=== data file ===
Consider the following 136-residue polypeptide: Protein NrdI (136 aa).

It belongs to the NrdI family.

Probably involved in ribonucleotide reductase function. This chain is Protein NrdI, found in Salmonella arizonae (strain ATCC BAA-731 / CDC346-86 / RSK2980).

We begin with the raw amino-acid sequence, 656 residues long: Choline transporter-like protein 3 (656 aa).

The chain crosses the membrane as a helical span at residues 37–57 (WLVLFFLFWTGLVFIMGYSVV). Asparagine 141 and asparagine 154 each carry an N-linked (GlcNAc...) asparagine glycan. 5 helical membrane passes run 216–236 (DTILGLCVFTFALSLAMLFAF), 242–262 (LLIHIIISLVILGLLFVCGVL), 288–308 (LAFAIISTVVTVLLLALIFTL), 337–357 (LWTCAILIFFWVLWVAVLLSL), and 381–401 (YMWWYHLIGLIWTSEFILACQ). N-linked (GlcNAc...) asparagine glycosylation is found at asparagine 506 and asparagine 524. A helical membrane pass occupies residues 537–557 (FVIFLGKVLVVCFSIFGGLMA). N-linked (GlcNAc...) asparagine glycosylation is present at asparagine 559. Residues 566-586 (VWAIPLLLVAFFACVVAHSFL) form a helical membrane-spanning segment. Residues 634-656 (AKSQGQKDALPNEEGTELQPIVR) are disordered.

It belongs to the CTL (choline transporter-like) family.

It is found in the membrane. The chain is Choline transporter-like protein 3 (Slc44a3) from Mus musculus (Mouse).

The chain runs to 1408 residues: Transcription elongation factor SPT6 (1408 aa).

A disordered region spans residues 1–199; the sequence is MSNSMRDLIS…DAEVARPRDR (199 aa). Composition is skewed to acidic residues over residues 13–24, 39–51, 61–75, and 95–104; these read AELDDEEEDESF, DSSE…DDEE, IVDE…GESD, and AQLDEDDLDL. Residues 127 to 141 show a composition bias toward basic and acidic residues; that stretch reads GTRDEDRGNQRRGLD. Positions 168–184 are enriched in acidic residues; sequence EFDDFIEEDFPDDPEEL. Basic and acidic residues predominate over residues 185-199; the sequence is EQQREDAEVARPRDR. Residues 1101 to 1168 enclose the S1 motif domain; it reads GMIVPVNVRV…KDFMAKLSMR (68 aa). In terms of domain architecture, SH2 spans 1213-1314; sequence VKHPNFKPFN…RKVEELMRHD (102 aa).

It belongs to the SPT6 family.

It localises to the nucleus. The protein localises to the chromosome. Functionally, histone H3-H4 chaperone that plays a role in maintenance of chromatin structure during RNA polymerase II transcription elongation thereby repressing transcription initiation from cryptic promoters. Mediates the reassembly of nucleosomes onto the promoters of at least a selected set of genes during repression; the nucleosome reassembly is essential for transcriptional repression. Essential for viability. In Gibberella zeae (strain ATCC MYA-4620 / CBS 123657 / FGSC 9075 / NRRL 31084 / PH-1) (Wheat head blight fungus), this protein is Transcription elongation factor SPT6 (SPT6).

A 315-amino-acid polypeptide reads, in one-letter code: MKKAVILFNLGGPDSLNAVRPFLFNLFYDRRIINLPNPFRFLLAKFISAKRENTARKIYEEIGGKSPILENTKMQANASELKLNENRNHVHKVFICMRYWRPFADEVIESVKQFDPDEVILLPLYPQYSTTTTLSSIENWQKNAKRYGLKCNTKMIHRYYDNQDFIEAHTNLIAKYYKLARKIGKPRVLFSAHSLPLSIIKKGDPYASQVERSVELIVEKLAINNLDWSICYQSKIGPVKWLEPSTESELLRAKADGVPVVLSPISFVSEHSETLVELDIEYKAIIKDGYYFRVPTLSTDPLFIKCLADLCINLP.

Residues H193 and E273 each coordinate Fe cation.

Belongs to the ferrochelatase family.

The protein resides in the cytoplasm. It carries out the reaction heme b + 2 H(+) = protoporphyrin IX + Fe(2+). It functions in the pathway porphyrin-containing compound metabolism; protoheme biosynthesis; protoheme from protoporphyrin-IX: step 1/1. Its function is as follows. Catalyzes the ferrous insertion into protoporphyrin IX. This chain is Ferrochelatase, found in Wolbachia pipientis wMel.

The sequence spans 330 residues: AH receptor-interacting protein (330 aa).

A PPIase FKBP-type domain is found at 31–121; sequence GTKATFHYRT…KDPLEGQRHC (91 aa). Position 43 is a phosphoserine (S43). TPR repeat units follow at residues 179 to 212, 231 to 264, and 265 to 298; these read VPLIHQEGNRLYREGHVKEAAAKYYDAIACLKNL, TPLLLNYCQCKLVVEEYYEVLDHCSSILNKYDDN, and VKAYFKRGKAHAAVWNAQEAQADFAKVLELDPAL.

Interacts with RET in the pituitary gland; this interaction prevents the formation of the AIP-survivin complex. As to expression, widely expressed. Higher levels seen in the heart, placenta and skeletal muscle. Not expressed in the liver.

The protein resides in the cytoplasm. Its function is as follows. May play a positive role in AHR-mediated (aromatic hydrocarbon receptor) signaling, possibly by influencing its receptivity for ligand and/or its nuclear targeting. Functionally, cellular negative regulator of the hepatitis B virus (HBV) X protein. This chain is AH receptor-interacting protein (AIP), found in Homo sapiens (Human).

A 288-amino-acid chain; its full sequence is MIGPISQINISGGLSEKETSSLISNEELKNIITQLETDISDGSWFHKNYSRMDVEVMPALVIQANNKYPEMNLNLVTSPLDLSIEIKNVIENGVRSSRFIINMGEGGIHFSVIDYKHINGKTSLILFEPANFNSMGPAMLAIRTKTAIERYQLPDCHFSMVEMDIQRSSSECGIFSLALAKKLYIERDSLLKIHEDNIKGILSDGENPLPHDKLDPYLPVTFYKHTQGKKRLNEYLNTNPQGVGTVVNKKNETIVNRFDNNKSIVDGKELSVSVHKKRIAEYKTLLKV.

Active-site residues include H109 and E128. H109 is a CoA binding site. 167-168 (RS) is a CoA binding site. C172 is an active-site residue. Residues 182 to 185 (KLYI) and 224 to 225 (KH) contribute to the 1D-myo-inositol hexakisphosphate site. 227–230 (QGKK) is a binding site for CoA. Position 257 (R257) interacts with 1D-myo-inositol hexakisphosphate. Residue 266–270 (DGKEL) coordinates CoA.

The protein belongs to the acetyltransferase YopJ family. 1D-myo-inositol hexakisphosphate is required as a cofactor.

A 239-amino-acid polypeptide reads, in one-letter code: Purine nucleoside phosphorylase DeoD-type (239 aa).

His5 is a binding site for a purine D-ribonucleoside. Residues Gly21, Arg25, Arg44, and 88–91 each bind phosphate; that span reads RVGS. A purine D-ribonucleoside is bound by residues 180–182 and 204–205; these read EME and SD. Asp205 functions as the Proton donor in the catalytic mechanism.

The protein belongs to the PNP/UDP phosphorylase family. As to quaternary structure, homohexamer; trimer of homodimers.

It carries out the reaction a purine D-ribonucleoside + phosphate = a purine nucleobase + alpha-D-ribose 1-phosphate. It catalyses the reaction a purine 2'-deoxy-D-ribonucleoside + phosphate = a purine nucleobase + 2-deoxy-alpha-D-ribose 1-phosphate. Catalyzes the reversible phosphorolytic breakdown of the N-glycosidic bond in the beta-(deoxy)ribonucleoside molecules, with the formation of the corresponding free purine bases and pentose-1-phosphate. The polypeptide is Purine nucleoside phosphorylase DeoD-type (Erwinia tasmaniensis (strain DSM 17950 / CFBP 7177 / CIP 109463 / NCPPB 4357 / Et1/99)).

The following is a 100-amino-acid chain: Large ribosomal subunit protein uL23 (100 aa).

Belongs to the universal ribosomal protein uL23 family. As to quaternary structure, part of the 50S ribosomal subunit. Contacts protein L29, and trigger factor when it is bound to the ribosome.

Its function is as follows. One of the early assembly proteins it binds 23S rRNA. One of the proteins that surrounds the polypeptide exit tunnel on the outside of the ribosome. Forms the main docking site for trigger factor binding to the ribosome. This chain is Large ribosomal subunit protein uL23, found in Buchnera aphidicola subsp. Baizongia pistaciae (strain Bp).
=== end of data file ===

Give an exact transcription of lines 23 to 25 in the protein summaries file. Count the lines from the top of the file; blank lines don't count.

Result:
A 239-amino-acid polypeptide reads, in one-letter code: Purine nucleoside phosphorylase DeoD-type (239 aa).

His5 is a binding site for a purine D-ribonucleoside. Residues Gly21, Arg25, Arg44, and 88–91 each bind phosphate; that span reads RVGS. A purine D-ribonucleoside is bound by residues 180–182 and 204–205; these read EME and SD. Asp205 functions as the Proton donor in the catalytic mechanism.

The protein belongs to the PNP/UDP phosphorylase family. As to quaternary structure, homohexamer; trimer of homodimers.